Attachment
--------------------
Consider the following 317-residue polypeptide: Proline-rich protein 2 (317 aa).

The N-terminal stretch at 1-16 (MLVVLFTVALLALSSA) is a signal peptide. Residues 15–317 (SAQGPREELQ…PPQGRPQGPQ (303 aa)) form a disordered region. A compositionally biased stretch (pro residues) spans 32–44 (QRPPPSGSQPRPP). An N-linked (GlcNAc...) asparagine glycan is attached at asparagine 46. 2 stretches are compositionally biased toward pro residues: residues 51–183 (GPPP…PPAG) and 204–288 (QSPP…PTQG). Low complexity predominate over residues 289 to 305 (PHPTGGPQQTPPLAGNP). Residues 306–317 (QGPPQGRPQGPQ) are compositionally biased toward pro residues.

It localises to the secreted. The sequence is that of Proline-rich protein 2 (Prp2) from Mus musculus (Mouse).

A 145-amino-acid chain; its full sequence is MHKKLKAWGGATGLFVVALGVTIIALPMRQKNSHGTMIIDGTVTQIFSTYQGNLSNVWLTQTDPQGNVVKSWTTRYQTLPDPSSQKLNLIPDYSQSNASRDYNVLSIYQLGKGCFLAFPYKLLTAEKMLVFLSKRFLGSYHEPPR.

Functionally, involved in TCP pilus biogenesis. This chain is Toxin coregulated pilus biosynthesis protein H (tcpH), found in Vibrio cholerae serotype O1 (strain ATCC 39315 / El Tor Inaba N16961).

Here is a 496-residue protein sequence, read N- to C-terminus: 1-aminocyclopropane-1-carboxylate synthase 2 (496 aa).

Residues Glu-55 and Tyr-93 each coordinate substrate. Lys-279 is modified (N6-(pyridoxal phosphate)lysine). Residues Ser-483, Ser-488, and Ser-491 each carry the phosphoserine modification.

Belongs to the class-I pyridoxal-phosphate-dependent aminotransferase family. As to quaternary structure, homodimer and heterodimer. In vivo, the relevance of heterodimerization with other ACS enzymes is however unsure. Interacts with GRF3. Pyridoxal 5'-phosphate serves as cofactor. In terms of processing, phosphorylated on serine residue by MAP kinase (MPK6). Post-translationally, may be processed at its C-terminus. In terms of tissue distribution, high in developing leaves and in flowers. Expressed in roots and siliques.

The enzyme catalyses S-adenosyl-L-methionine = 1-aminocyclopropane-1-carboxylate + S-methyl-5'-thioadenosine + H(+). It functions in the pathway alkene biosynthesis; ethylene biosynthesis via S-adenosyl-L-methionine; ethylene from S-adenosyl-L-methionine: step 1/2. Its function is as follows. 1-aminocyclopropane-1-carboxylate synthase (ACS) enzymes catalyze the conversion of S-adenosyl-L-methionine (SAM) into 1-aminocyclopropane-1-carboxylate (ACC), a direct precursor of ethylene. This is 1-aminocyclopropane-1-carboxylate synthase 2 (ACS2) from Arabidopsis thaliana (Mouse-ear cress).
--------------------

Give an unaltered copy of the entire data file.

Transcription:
Consider the following 317-residue polypeptide: Proline-rich protein 2 (317 aa).

The N-terminal stretch at 1-16 (MLVVLFTVALLALSSA) is a signal peptide. Residues 15–317 (SAQGPREELQ…PPQGRPQGPQ (303 aa)) form a disordered region. A compositionally biased stretch (pro residues) spans 32–44 (QRPPPSGSQPRPP). An N-linked (GlcNAc...) asparagine glycan is attached at asparagine 46. 2 stretches are compositionally biased toward pro residues: residues 51–183 (GPPP…PPAG) and 204–288 (QSPP…PTQG). Low complexity predominate over residues 289 to 305 (PHPTGGPQQTPPLAGNP). Residues 306–317 (QGPPQGRPQGPQ) are compositionally biased toward pro residues.

It localises to the secreted. The sequence is that of Proline-rich protein 2 (Prp2) from Mus musculus (Mouse).

A 145-amino-acid chain; its full sequence is MHKKLKAWGGATGLFVVALGVTIIALPMRQKNSHGTMIIDGTVTQIFSTYQGNLSNVWLTQTDPQGNVVKSWTTRYQTLPDPSSQKLNLIPDYSQSNASRDYNVLSIYQLGKGCFLAFPYKLLTAEKMLVFLSKRFLGSYHEPPR.

Functionally, involved in TCP pilus biogenesis. This chain is Toxin coregulated pilus biosynthesis protein H (tcpH), found in Vibrio cholerae serotype O1 (strain ATCC 39315 / El Tor Inaba N16961).

Here is a 496-residue protein sequence, read N- to C-terminus: 1-aminocyclopropane-1-carboxylate synthase 2 (496 aa).

Residues Glu-55 and Tyr-93 each coordinate substrate. Lys-279 is modified (N6-(pyridoxal phosphate)lysine). Residues Ser-483, Ser-488, and Ser-491 each carry the phosphoserine modification.

Belongs to the class-I pyridoxal-phosphate-dependent aminotransferase family. As to quaternary structure, homodimer and heterodimer. In vivo, the relevance of heterodimerization with other ACS enzymes is however unsure. Interacts with GRF3. Pyridoxal 5'-phosphate serves as cofactor. In terms of processing, phosphorylated on serine residue by MAP kinase (MPK6). Post-translationally, may be processed at its C-terminus. In terms of tissue distribution, high in developing leaves and in flowers. Expressed in roots and siliques.

The enzyme catalyses S-adenosyl-L-methionine = 1-aminocyclopropane-1-carboxylate + S-methyl-5'-thioadenosine + H(+). It functions in the pathway alkene biosynthesis; ethylene biosynthesis via S-adenosyl-L-methionine; ethylene from S-adenosyl-L-methionine: step 1/2. Its function is as follows. 1-aminocyclopropane-1-carboxylate synthase (ACS) enzymes catalyze the conversion of S-adenosyl-L-methionine (SAM) into 1-aminocyclopropane-1-carboxylate (ACC), a direct precursor of ethylene. This is 1-aminocyclopropane-1-carboxylate synthase 2 (ACS2) from Arabidopsis thaliana (Mouse-ear cress).